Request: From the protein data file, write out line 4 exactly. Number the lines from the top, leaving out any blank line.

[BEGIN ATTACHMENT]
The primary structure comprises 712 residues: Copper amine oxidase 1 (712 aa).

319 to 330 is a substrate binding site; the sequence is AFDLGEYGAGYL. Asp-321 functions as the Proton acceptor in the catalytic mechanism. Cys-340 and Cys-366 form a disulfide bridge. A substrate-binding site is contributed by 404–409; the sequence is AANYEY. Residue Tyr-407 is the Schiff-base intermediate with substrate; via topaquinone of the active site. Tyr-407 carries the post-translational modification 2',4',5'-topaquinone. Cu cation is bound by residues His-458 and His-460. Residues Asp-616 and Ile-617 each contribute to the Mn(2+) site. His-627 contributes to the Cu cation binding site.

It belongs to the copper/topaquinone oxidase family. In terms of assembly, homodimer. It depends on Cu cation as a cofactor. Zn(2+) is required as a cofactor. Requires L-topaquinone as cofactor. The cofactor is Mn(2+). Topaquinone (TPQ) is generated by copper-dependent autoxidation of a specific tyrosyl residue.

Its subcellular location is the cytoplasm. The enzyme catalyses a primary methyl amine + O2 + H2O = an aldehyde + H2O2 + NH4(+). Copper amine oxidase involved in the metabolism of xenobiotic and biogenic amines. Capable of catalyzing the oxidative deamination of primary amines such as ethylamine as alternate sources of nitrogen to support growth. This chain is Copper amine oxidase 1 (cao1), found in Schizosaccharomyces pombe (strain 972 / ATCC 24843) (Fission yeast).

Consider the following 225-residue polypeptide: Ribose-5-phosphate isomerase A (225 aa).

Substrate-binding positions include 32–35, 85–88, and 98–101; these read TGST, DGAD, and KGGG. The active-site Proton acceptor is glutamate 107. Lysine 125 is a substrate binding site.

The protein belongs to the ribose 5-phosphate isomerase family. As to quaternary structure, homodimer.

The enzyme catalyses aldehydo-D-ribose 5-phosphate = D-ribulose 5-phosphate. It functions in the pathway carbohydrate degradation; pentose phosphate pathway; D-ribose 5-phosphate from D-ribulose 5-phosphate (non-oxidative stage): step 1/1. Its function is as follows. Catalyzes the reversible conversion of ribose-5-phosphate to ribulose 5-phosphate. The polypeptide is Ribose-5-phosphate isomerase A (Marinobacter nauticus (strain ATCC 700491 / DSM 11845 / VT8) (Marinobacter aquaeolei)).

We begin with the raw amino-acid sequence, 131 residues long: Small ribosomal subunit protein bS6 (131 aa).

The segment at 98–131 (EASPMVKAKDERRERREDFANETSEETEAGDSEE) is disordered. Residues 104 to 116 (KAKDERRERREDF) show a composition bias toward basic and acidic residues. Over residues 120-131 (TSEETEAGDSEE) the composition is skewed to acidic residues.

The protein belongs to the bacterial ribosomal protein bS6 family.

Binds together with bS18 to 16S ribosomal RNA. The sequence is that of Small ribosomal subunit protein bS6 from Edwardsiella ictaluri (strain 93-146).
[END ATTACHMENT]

Its subcellular location is the cytoplasm. The enzyme catalyses a primary methyl amine + O2 + H2O = an aldehyde + H2O2 + NH4(+). Copper amine oxidase involved in the metabolism of xenobiotic and biogenic amines. Capable of catalyzing the oxidative deamination of primary amines such as ethylamine as alternate sources of nitrogen to support growth. This chain is Copper amine oxidase 1 (cao1), found in Schizosaccharomyces pombe (strain 972 / ATCC 24843) (Fission yeast).